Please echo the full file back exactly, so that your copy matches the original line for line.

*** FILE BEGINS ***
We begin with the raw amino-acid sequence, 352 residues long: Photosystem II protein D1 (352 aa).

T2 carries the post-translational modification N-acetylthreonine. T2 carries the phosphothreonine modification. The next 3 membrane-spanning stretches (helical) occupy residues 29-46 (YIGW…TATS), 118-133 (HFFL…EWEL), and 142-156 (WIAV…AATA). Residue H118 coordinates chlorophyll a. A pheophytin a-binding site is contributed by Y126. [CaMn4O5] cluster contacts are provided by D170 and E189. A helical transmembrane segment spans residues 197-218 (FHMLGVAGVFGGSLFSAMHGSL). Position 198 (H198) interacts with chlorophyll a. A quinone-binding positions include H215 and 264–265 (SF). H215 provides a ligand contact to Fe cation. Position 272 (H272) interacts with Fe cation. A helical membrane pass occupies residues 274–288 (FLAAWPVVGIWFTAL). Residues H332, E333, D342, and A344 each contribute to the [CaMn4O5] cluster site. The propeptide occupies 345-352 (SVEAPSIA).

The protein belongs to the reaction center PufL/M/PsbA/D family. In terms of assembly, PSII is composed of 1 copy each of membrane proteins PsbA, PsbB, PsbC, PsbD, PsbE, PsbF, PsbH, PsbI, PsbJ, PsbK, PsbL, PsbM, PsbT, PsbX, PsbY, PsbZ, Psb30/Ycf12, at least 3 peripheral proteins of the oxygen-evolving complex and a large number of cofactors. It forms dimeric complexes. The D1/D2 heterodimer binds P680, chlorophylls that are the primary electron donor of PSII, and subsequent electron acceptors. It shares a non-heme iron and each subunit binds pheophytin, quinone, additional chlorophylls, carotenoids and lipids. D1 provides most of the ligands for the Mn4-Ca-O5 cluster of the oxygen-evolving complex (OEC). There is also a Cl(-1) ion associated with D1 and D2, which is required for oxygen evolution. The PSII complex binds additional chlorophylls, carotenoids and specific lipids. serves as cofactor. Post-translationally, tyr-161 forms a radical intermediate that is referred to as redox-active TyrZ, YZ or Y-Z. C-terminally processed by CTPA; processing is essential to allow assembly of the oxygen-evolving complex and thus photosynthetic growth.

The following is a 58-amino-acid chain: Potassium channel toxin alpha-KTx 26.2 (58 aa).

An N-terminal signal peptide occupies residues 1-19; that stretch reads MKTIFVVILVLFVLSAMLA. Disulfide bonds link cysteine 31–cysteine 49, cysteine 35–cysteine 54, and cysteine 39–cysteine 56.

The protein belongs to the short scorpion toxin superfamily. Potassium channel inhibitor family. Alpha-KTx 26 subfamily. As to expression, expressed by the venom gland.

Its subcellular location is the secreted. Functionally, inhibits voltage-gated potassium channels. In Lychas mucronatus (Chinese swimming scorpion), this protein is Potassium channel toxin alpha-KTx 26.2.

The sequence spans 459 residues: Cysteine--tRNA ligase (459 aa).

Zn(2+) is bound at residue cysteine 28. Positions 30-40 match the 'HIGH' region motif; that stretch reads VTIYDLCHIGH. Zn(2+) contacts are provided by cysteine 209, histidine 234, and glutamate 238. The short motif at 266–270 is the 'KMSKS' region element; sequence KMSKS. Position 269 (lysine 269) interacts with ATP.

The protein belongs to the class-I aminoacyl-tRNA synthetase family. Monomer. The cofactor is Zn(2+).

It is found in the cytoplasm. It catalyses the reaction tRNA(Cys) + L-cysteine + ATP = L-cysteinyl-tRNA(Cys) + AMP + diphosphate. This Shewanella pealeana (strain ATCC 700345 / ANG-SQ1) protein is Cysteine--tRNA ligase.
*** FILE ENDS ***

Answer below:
We begin with the raw amino-acid sequence, 352 residues long: Photosystem II protein D1 (352 aa).

T2 carries the post-translational modification N-acetylthreonine. T2 carries the phosphothreonine modification. The next 3 membrane-spanning stretches (helical) occupy residues 29-46 (YIGW…TATS), 118-133 (HFFL…EWEL), and 142-156 (WIAV…AATA). Residue H118 coordinates chlorophyll a. A pheophytin a-binding site is contributed by Y126. [CaMn4O5] cluster contacts are provided by D170 and E189. A helical transmembrane segment spans residues 197-218 (FHMLGVAGVFGGSLFSAMHGSL). Position 198 (H198) interacts with chlorophyll a. A quinone-binding positions include H215 and 264–265 (SF). H215 provides a ligand contact to Fe cation. Position 272 (H272) interacts with Fe cation. A helical membrane pass occupies residues 274–288 (FLAAWPVVGIWFTAL). Residues H332, E333, D342, and A344 each contribute to the [CaMn4O5] cluster site. The propeptide occupies 345-352 (SVEAPSIA).

The protein belongs to the reaction center PufL/M/PsbA/D family. In terms of assembly, PSII is composed of 1 copy each of membrane proteins PsbA, PsbB, PsbC, PsbD, PsbE, PsbF, PsbH, PsbI, PsbJ, PsbK, PsbL, PsbM, PsbT, PsbX, PsbY, PsbZ, Psb30/Ycf12, at least 3 peripheral proteins of the oxygen-evolving complex and a large number of cofactors. It forms dimeric complexes. The D1/D2 heterodimer binds P680, chlorophylls that are the primary electron donor of PSII, and subsequent electron acceptors. It shares a non-heme iron and each subunit binds pheophytin, quinone, additional chlorophylls, carotenoids and lipids. D1 provides most of the ligands for the Mn4-Ca-O5 cluster of the oxygen-evolving complex (OEC). There is also a Cl(-1) ion associated with D1 and D2, which is required for oxygen evolution. The PSII complex binds additional chlorophylls, carotenoids and specific lipids. serves as cofactor. Post-translationally, tyr-161 forms a radical intermediate that is referred to as redox-active TyrZ, YZ or Y-Z. C-terminally processed by CTPA; processing is essential to allow assembly of the oxygen-evolving complex and thus photosynthetic growth.

The following is a 58-amino-acid chain: Potassium channel toxin alpha-KTx 26.2 (58 aa).

An N-terminal signal peptide occupies residues 1-19; that stretch reads MKTIFVVILVLFVLSAMLA. Disulfide bonds link cysteine 31–cysteine 49, cysteine 35–cysteine 54, and cysteine 39–cysteine 56.

The protein belongs to the short scorpion toxin superfamily. Potassium channel inhibitor family. Alpha-KTx 26 subfamily. As to expression, expressed by the venom gland.

Its subcellular location is the secreted. Functionally, inhibits voltage-gated potassium channels. In Lychas mucronatus (Chinese swimming scorpion), this protein is Potassium channel toxin alpha-KTx 26.2.

The sequence spans 459 residues: Cysteine--tRNA ligase (459 aa).

Zn(2+) is bound at residue cysteine 28. Positions 30-40 match the 'HIGH' region motif; that stretch reads VTIYDLCHIGH. Zn(2+) contacts are provided by cysteine 209, histidine 234, and glutamate 238. The short motif at 266–270 is the 'KMSKS' region element; sequence KMSKS. Position 269 (lysine 269) interacts with ATP.

The protein belongs to the class-I aminoacyl-tRNA synthetase family. Monomer. The cofactor is Zn(2+).

It is found in the cytoplasm. It catalyses the reaction tRNA(Cys) + L-cysteine + ATP = L-cysteinyl-tRNA(Cys) + AMP + diphosphate. This Shewanella pealeana (strain ATCC 700345 / ANG-SQ1) protein is Cysteine--tRNA ligase.